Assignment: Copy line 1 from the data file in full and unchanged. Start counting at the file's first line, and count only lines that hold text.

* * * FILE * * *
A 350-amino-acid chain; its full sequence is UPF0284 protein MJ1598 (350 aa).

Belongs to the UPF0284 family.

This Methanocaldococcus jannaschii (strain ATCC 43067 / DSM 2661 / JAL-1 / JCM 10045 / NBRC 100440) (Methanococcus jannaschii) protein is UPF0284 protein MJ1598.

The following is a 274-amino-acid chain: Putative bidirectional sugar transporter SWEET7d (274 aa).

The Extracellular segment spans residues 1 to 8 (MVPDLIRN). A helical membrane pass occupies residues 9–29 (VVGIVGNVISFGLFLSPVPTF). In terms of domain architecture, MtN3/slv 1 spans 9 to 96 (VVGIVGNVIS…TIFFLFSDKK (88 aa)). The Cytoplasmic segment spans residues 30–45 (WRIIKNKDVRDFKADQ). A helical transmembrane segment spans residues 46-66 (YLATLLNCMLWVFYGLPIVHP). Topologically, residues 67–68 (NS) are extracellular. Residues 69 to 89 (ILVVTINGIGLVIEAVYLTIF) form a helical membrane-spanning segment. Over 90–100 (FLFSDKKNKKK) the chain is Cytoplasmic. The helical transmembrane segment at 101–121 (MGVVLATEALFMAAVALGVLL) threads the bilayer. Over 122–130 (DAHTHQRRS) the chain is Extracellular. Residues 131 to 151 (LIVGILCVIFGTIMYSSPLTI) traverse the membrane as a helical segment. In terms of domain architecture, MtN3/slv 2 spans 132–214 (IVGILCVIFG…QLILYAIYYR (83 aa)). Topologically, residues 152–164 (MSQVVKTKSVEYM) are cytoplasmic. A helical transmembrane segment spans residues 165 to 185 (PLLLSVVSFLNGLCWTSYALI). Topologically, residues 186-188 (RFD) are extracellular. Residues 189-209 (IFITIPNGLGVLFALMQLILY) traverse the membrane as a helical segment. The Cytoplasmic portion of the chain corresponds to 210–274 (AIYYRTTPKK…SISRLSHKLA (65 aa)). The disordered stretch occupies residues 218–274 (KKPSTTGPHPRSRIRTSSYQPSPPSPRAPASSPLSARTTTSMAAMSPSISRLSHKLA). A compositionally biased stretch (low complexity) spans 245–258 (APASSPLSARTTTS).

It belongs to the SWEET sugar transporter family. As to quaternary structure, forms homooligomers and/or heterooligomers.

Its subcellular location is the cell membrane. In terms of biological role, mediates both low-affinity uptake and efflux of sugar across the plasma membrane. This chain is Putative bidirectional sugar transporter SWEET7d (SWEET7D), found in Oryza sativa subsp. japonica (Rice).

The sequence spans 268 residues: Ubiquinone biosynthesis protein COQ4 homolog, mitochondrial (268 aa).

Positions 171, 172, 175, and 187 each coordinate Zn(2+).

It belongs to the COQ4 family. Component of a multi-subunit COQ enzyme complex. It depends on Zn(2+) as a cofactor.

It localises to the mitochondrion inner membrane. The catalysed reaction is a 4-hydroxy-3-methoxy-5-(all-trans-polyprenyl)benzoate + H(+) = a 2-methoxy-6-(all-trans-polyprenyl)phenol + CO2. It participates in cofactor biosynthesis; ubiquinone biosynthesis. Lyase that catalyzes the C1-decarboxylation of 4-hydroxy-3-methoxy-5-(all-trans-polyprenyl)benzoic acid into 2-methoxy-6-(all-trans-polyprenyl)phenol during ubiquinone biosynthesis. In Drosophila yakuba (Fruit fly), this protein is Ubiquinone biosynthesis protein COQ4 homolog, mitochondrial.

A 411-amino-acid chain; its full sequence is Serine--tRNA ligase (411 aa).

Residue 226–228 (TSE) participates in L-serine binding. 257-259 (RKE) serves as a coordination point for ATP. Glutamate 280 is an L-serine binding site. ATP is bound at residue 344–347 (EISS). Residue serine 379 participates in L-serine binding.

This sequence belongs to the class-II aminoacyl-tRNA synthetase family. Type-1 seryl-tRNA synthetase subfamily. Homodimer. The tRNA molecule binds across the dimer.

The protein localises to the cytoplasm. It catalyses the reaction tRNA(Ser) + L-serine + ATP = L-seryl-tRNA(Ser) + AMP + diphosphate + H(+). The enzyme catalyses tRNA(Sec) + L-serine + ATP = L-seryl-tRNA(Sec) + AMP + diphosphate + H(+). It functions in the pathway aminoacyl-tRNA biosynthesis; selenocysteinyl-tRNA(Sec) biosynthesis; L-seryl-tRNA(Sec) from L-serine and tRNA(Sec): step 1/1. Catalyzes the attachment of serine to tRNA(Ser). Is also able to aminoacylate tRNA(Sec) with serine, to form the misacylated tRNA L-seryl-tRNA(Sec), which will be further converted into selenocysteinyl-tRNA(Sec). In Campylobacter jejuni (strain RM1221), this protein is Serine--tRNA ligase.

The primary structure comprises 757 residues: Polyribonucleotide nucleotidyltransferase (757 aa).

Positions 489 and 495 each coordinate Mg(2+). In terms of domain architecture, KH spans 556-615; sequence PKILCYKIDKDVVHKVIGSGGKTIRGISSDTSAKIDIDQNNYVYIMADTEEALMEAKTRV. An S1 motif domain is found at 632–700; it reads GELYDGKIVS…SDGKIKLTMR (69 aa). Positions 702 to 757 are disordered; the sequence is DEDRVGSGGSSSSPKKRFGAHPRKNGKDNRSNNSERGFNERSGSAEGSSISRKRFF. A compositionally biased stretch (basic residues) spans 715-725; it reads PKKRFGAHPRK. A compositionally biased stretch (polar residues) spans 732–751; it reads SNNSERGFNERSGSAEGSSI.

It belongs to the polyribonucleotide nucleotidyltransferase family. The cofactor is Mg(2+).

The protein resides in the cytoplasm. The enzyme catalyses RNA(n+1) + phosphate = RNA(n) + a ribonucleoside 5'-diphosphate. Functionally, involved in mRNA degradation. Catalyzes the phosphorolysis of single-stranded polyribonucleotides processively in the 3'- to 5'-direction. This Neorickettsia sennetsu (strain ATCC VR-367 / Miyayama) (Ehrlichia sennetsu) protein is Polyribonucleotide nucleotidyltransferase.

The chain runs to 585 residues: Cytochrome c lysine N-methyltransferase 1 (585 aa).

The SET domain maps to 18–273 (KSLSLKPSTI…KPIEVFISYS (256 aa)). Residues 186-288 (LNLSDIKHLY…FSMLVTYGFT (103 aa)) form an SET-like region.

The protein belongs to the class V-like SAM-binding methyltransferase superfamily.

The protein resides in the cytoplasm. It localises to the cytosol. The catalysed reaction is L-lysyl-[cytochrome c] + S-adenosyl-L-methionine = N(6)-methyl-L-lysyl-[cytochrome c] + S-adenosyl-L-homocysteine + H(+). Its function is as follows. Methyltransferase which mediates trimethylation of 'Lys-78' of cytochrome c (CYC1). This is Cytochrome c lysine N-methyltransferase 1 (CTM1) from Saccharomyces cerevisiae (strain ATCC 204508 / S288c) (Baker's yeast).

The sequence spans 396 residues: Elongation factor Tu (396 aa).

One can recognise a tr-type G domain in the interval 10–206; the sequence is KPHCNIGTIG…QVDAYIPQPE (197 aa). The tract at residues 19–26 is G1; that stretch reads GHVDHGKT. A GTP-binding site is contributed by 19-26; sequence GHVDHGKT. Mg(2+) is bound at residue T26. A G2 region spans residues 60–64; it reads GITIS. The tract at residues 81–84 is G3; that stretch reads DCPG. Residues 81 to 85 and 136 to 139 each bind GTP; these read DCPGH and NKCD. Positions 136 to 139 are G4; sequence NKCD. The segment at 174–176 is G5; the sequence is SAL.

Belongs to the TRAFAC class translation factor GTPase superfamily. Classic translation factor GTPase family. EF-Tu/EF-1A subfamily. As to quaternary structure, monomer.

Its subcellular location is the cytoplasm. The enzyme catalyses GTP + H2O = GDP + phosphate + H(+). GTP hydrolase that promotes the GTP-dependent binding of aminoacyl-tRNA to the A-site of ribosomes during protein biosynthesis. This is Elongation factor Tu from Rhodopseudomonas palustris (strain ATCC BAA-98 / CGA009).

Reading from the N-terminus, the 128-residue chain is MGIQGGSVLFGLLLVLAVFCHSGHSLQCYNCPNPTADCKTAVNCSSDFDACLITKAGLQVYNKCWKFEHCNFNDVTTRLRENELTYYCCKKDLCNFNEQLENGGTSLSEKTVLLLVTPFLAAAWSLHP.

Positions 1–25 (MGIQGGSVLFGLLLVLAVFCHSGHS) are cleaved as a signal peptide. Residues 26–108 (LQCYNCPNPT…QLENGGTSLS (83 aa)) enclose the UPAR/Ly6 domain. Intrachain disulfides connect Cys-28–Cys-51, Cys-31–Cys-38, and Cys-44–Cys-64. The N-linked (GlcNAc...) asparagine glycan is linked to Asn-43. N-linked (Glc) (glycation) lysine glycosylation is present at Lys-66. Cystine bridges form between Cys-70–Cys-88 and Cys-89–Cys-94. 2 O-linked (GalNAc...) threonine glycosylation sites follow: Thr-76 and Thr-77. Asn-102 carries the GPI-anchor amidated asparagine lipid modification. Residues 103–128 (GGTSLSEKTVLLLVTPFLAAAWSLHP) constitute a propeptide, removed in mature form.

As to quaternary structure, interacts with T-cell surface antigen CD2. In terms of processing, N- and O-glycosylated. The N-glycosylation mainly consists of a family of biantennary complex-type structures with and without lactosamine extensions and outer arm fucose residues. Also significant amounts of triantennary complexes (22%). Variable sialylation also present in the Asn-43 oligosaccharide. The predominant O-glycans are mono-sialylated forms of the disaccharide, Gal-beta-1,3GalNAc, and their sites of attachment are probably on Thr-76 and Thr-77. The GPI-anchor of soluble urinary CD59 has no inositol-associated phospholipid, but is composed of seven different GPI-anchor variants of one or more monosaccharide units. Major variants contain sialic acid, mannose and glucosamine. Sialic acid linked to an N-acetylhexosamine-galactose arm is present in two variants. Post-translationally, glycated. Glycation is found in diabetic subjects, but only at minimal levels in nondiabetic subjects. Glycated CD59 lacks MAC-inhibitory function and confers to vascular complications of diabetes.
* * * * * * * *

A 350-amino-acid chain; its full sequence is UPF0284 protein MJ1598 (350 aa).